• I was recently at a discussion hosted by a group of queer migrants to Australia (one Tanzanian/American, one Chinese, one Malay, and smatterings of us across the audience) and we were talking about how coming out isn’t always an option with Asian families (and African too). Asian cultures can be quite asexual and they consider talking openly about sexual matters to be taboo – it’s private, it’s not something you revel in, etc. Trying to talk about coming out would entail having to explain sexuality matters to your family, which then becomes really uncomfortable and “shameful” or “immodest” conversation. They don’t really want to know who you sleep with (or consider the idea of you sleeping with someone outside marriage). It’s not worth the effort.

      In some cases coming out can be detrimental – the moderator was talking about 2 Sudanese refugee women who had found each other in Australia and fell in love, but felt conflicted because their communities don’t accept homosexuality. They went to a social worker, who said “just come out! The queer community here will welcome you!”. BAD ADVICE. Not only were they outcasted by the other Sudanese, who had been crucial familial and life support while they transitioned to Australian life, they weren’t welcomed by the Aussie queer community either.

      Coming out would just more often have a bad reaction not because “ew, you’re gay!” (though that is a reaction amongst many) but because “ew, you’re parading your sexuality openly you shameless person!”. I definitely saw that having grown up in Malaysia with Bangladeshi parents. It’s just too much at once, and you might as well just keep it to yourself or only share with people you know will be able to deal with it.

      • People shouldn’t assume they know what’s best for other people. You have a lot of people telling others of different cultures what they should or shouldn’t be doing with their outness. Mind your business, people, and wake up to the fact that individuals know what’s best for them.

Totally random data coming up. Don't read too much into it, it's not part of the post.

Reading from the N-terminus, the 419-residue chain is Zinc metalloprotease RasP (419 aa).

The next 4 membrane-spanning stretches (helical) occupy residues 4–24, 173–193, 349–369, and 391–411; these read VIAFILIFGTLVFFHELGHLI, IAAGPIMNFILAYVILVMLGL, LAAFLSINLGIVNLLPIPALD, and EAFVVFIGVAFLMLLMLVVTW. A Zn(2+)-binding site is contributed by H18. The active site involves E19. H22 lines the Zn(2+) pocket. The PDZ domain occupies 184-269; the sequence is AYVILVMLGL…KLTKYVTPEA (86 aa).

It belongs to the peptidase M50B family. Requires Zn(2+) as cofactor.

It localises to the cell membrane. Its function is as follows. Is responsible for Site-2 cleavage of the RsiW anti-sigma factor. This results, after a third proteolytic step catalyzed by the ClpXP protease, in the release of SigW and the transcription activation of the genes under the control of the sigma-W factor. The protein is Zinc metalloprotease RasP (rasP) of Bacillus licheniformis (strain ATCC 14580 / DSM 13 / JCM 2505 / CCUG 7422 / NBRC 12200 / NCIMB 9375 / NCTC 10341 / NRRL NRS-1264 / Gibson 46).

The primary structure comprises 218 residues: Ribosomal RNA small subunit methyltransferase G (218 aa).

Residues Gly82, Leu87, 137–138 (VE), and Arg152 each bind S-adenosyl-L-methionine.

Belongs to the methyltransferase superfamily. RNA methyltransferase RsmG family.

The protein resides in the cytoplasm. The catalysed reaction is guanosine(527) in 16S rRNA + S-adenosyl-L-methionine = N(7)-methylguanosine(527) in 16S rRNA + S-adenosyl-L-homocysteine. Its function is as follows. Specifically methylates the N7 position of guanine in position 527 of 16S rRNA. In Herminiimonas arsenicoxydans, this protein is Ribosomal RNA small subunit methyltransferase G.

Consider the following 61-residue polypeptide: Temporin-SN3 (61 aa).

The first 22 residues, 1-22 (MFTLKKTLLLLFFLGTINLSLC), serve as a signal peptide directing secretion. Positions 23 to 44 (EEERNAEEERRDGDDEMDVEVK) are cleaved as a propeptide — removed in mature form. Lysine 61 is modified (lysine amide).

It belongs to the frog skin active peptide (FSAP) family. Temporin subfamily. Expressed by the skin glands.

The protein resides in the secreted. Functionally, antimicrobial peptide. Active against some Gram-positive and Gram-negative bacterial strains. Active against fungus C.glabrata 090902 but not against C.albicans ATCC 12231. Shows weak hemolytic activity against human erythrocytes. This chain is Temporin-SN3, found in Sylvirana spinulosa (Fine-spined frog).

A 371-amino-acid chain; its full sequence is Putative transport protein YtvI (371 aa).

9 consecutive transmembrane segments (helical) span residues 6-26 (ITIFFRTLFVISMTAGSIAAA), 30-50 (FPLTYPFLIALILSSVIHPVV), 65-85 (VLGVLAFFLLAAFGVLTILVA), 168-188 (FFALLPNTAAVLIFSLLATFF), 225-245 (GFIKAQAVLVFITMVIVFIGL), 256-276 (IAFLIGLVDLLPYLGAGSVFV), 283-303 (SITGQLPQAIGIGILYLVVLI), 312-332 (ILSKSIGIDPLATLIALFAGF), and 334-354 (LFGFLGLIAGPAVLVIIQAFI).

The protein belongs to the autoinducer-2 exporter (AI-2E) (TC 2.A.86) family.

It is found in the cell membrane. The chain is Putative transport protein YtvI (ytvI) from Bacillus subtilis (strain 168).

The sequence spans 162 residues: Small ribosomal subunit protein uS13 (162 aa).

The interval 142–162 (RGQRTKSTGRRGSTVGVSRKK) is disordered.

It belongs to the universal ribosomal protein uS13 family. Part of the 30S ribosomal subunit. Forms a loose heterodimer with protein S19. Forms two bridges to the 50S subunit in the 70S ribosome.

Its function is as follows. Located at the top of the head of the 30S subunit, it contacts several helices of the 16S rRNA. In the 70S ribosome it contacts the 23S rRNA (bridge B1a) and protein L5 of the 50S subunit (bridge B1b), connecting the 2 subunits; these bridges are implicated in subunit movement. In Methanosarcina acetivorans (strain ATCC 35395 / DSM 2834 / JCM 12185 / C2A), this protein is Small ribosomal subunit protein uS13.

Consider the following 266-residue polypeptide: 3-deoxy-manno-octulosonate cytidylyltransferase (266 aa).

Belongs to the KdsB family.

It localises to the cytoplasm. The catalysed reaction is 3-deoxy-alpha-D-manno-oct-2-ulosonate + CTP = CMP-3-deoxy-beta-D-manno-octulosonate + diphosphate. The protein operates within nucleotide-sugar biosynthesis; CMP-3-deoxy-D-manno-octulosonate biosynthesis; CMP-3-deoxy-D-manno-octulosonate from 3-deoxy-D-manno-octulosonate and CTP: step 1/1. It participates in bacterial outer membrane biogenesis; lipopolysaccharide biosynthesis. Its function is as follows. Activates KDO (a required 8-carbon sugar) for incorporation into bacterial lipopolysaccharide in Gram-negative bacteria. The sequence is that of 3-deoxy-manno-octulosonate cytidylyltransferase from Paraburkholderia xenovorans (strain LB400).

2. while I do believe that the personal IS political, I also believe that the personal belongs to the person first, and not the public. If someone chooses to come out, that should be celebrated. If someone chooses to out someone else, that should not be supported and validated by we, the gay people.

    I think that we, the gays, have really important struggles. We can be disowned, kicked out of churches, run out of towns, lose our jobs, get bullied, get murdered, be denied basic human rights. We need to take care of us right now. Speculation about celebrities’ sexuality doesn’t really help us. I agree with Spacey that it’s gossip. I want celebrities to join us publicly, and put their influence to good use, but I’m willing to let them choose when they want to do that.

  3. I kind of liken outing someone to sexual harassment. Hitting on someone isn’t wrong. If the person has stated they do not want that kind of sexual attention, then continuing to hit on that person becomes wrong. Unwanted attention based on one’s sexuality strikes me as wrong too.

    Does that make sense?

  4. The Ref is a classic. I probably like it because of Christine Baranski and the excessive use of the eff word.

  5. coming out is extremely powerful for some, but i think there are other ways to be powerful, too. it is not for everyone and i think the queer community needs to be more respectful of this.

    • Thank you so much for this comment on respect. A part of “queerness” is embracing all the strange and beautiful and contradictory and painful ways people live their lives.